Nuclear power plant debate in Fresno heats up
FRESNO, Calif. (KFSN) -- The prospect their elected officials might endorse construction of two nuclear power plants had many county residents upset.
Dallas Blanchard of Fresno was one of about 20 people who spoke out at Tuesdays Board of Supervisors meeting. "Anybody who is seriously considering voting for this should look at Japan, radiation is still leaking to this day."
Fresno Social Activist Ellie Bluestein said; "It's hard to believe that supervisors who are seriously concerned about our safety and well being would consider a nuclear part of it."
But Supervisor Judy Case countered that we shouldn't rule out nuclear because we need more power, and said she doesn't like windmills. "I'm concerned that all those wind generators will be on every hilltop in California. That environmentally is not very attractive to me, I don't like it."
Both Case and Supervisor Phil Larson said nuclear should be considered because solar plants will take up valuable farmland. They had previously joined Supervisor Debbie Poochigian in indicating they wanted to write a letter of support for the Fresno Nuclear Energy Group. The groups CEO John Hutson said, a letter from the County Supervisors would be nice. "All we're looking for here really is a letter that says you are interested in furthering the investigation, that's it."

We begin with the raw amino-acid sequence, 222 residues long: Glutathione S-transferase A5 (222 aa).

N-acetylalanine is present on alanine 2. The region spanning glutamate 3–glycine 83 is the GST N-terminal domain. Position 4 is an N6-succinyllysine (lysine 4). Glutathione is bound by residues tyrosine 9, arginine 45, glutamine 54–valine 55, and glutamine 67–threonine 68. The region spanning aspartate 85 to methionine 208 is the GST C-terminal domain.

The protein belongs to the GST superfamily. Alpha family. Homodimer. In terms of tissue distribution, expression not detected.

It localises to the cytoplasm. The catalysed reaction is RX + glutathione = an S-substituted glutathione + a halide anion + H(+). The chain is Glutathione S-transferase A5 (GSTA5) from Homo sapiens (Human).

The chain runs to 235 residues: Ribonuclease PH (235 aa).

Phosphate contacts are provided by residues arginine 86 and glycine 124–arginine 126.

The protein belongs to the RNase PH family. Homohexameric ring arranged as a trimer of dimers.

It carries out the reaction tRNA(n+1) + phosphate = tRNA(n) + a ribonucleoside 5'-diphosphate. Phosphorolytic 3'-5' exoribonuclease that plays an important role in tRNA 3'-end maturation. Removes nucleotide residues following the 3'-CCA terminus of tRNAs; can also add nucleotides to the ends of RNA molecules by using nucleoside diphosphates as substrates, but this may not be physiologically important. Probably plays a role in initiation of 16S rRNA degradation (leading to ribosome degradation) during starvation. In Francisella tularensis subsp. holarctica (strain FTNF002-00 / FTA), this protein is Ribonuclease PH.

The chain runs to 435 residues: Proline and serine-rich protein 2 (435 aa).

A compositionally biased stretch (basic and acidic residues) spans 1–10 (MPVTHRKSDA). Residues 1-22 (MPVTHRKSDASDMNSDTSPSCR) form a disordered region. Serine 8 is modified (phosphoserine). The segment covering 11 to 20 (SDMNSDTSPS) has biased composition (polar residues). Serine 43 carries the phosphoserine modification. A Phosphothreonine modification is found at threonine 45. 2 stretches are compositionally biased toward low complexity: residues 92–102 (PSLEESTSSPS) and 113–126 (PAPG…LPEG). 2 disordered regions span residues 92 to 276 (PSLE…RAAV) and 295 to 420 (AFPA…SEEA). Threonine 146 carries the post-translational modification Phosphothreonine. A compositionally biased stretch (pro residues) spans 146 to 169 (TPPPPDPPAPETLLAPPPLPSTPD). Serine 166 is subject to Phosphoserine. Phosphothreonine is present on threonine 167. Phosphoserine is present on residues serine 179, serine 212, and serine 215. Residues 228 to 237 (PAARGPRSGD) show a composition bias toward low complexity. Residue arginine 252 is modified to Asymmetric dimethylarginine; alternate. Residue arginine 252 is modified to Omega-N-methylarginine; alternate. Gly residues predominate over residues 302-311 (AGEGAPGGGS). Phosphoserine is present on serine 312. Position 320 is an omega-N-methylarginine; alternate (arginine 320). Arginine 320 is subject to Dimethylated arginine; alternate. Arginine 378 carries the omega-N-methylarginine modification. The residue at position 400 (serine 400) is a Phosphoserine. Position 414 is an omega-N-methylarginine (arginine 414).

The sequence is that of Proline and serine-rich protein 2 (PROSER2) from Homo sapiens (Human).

The group wants to partner with a French Company, Areva, to build two nuclear plants somewhere in Fresno County. Supervisors Susan Anderson, and Henry Perea opposed writing anything for the nuclear group.
Anderson said, "I think those people who are promoting nuclear power have their heads in the sand. If we are going to write a letter I think we should say we are not open to a nuclear power plant in our Valley, it doesn't make sense for us."
Perea said the request for a letter was wrong, and claimed the Nuclear Group simply wanted to use it to attract investors. "To come to a Board like this or any City Council in our county and say I need a letter from you to raise x number of millions of dollars, it's not appropriate. It's not appropriate for them to do that. I really think it's premature for us to be sending any letter because any letter we send will imply our support for this project."
In the end, with the chambers packed with opponents of nuclear power the board voted unanimously against sending any letter, but said they'd work on some kind of county energy policy.
Hutson said his group will keep planning for nuclear power plants, without supervisors support, or a clear location. "Where it's going to go remains to be seen." He said, after the meeting.
nuclear, fresno, fresno county, local, gene haagenson
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